As the death toll in the explosion that ripped a boiler at the NTPC’s Unchahar plant in Rae Bareli two days ago climbed to 32 Friday, it emerged that barring three who were NTPC employees, the dead and injured were contract workers.
These workers included those working for firms such as Vijayawada-based Indwell, who were painting the boiler, and Kolkata-based controls and instrumentation company Powertronix, who were either working in the vicinity of the boiler or were called in to assist the process of de-choking the bottom hopper — the funnel-shaped bottom end of the boiler — by using rods to push out ash clinkers while the boiler was in operation, though running at a reduced load. Most workers were probably unaware of the dangers involved in the exercise.
NTPC Chairman and Managing Director Gurdeep Singh told reporters: “Around 80 people were affected due to this accident… 32 succumbed to injuries and 48 are under treatment.”
Sources said some 20-25 workers had been called in to assist in the the de-choking exercise when the accident happened. Usually, only 3-4 persons are present in the boiler zone. Sources said practically all these workers — either dead or injured — would be outside the safety net of an insurance policy that companies such as NTPC and Bharat Heavy Electricals Ltd (it supplied the boiler) offer to their own employees.
What seems to have precipitated the explosion was that someone opened a water channel in a bid to make it simpler to break the clinker pieces blocking the bottom opening of the ash hopper. This, sources said, could have backfired since the resultant steam would have added to the build-up of pressure in the boiler, triggering the explosion in a part called the economiser hopper which traps coarse ash and is located at a delicate joint in the boiler assembly.
In response to queries sent by The Indian Express, NTPC said only three of its employees were in the casualty list. A spokesperson for NTPC said: “Three employees (out of 80) that were affected because of this accident were NTPC employees. Remaining affected people were working as contract workers for the NTPC and the BHEL.” Don’t know if we’ll ever go back to work there: Victims of NTPC power plant blast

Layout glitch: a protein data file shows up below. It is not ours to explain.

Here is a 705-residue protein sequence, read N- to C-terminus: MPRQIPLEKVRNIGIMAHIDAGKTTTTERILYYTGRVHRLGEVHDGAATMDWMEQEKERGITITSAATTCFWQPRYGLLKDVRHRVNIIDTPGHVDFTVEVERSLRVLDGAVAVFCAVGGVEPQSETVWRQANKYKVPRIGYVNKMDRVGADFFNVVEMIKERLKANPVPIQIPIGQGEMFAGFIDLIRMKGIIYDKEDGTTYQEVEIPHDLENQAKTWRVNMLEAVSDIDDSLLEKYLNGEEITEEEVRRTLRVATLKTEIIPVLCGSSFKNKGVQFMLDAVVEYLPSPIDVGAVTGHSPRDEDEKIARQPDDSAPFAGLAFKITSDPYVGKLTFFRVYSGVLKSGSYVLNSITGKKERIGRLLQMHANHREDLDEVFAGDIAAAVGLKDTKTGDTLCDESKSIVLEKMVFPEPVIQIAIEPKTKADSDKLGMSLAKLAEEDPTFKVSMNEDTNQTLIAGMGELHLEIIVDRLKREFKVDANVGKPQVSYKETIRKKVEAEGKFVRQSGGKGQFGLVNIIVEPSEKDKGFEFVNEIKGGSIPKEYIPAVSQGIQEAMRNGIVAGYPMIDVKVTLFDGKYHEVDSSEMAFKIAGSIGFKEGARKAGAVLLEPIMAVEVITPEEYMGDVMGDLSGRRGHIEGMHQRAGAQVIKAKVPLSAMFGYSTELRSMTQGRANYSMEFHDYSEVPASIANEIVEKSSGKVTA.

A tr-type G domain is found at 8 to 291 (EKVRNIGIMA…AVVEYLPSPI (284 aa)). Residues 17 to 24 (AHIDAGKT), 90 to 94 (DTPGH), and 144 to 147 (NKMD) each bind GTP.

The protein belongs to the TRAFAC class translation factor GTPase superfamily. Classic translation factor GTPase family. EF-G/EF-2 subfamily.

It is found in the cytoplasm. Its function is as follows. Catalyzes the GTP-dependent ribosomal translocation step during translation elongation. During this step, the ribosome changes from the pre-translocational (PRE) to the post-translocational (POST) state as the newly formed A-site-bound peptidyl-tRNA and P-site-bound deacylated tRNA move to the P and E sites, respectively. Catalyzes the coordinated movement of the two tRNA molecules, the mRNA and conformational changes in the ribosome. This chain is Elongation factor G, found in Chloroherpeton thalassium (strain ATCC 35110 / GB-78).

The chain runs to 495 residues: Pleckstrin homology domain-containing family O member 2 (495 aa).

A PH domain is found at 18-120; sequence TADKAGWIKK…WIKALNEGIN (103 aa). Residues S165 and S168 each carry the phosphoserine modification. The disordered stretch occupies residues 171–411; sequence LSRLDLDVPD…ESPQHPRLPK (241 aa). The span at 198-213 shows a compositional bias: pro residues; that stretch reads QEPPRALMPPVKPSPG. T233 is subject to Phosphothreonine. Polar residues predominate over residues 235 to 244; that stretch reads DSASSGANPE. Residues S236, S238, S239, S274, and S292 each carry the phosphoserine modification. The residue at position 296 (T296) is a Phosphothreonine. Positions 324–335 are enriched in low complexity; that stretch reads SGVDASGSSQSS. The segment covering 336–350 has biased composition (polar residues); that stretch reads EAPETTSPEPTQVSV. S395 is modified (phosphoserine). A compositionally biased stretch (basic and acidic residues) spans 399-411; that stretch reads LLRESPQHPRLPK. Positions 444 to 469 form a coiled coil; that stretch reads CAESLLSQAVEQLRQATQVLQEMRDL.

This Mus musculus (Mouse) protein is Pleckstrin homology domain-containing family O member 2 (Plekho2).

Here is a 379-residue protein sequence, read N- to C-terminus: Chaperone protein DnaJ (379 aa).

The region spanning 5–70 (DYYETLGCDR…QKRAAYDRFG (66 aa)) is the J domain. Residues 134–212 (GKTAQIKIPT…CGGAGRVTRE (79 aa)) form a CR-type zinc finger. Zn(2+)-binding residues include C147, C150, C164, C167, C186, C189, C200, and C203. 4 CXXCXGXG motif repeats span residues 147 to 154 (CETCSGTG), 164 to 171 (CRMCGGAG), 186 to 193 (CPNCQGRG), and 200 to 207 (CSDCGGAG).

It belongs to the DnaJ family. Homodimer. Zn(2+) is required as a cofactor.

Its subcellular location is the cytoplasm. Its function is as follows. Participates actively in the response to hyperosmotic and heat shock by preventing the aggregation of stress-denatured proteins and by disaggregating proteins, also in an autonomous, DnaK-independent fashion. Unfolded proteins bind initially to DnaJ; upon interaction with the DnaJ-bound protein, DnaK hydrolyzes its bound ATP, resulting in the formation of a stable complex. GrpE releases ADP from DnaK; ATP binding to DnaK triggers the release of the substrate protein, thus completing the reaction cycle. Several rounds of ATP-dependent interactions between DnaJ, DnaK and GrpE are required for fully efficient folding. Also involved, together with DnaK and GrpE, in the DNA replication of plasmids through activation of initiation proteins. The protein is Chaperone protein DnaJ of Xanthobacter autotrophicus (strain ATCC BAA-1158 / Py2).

Asked how many of the contract workers were working for each of the two companies, the spokesperson said “it is difficult to differentiate between them and give separate figures as of now”.
According to the spokesperson, the ‘affected’ persons, who were working as contract workers at the accident site, would be eligible for compensation calculated under the Workmen’s Compensation Act, 1923 and announced by the NTPC, the Prime Minister and the UP Chief Minister.
Asked what were 80 people doing around the boiler, CMD Singh said: “There was this other work which was going on for cleaning and for painting and for cladding. These were some of the works that were going on in continuation after the COD also. It was the BHEL and their contractor was Indwell — these were the people who were working on the boiler and on the outside which is not in the operation of the boiler. But when this ash and air came out, they got affected by that. So, they were not involved in the operation at all.”
To a query if the operations team at the site decides whether it is necessary to shut the boiler or not for declogging, Singh said: “There is an operations engineer. There is a shift in-charge engineer over and above them. Then there is an operation in-charge. Then there is a GM (General Manager) and then head of the project. These are the people who would be in constant touch (with one another) and they will decide. This information does not go from the head office (in Delhi) whether to run the boiler or not… They are trained. They are experienced and they are the only competent people to decide.”
According to information gathered from multiple sources, the Unchahar 500 MW Unit No. 6 was running at a load of around 200 MW at 1536 hours Wednesday. Sources said bottom hopper de-ashing was being done by opening the manhole door at around 10 metres height on the boiler platform by an NTPC operations and maintenance team. The boiler was in manual mode of operation then.
While the workers succeeded in opening the 6-8 inch opening at the boiler bottom hopper, air rushed in from the bottom opening, with the result that pressure went up 40 times inside the boiler (from about -10mm to 350 mm in the mercury column). The resultant loss of vacuum, sources said, pushed the entire mass of unburned mass which, instead of burning in the flame chamber, went up and after crossing the superheater, exploded in a part called the economiser hopper.